Our Philadelphia nursing home negligence attorneys were interested to see a news story about an outbreak of a rare disease at a nursing home. United Press International reported Jan. 14 that one resident has died and another fell ill at the Golden Hill Nursing Home in Kingston, N.Y. The two residents had Legionnaires’ disease, a bacterial infection affecting the victim’s respiratory tract. (Unfortunately, it gets its name from an outbreak at an American Legion convention here in Philadelphia.) The disease often leads to pneumonia and is considered a particularly serious threat to older people, people with weakened immune systems and smokers — all common characteristics for residents of nursing homes in Pennsylvania.
The woman who died from Legionnaires’ disease was 88 and had a compromised immune system, the article said. Another woman, 91, was hospitalized but has now been released. Legionnaires’ disease takes up to two weeks to incubate, the article said, so staff members are watching other residents for signs of illness. The bacteria that cause the disease are not passed from person to person like the flu, but enter the body when the victim inhales infected water vapor. Health inspectors are examining the water system at the county-run home and will disinfect it when they find the source.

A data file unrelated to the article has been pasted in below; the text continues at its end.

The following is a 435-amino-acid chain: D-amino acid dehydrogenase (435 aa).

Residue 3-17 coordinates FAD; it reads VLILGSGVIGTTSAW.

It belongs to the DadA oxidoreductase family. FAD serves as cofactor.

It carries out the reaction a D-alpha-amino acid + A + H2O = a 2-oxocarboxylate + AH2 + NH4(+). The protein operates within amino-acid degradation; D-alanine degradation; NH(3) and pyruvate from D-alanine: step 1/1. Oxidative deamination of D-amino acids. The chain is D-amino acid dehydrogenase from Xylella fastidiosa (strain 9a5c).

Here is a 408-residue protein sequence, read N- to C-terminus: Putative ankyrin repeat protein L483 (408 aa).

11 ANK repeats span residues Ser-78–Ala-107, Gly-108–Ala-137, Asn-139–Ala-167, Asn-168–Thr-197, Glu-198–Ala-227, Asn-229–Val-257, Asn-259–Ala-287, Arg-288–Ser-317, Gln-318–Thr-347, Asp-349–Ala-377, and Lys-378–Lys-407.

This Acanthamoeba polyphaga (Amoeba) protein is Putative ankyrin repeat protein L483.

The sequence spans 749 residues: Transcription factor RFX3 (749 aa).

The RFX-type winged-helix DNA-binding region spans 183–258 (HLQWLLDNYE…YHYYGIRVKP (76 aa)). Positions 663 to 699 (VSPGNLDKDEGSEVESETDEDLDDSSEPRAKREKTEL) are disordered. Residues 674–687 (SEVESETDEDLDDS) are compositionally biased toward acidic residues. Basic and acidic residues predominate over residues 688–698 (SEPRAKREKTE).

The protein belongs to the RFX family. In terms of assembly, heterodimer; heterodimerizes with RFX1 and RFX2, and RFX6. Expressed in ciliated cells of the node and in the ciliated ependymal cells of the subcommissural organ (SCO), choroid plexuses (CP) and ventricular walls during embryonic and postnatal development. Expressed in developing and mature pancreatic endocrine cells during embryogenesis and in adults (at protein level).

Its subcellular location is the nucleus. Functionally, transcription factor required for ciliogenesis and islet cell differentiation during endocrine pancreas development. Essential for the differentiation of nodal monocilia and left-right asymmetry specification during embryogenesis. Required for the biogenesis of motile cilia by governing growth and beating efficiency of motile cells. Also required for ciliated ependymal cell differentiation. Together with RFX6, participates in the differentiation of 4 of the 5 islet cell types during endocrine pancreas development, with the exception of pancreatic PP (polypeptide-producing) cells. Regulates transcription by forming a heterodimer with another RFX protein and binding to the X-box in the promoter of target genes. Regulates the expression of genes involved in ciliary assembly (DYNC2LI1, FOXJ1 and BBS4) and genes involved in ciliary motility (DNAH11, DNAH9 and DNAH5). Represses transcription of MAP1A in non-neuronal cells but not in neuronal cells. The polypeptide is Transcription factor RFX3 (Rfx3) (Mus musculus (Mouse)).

This incident raises serious concerns for Pennsylvania nursing home abuse lawyers like us. Legionnaires’ disease is generally prevented by modern water treatment methods. An outbreak suggests that someone responsible for the water supply at this home — the home itself, a government agency or an individual — failed to follow established practices intended to prevent contamination and disease. If this is the case, residents who fall victim to Legionnaire’s disease, and their families, would have a strong nursing home negligence claim.
If this sounds similar to your own family’s situation, Rosenbaum & Associates can help. For a free consultation, you can call us at 1-800-7-LEGAL-7 or contact us online.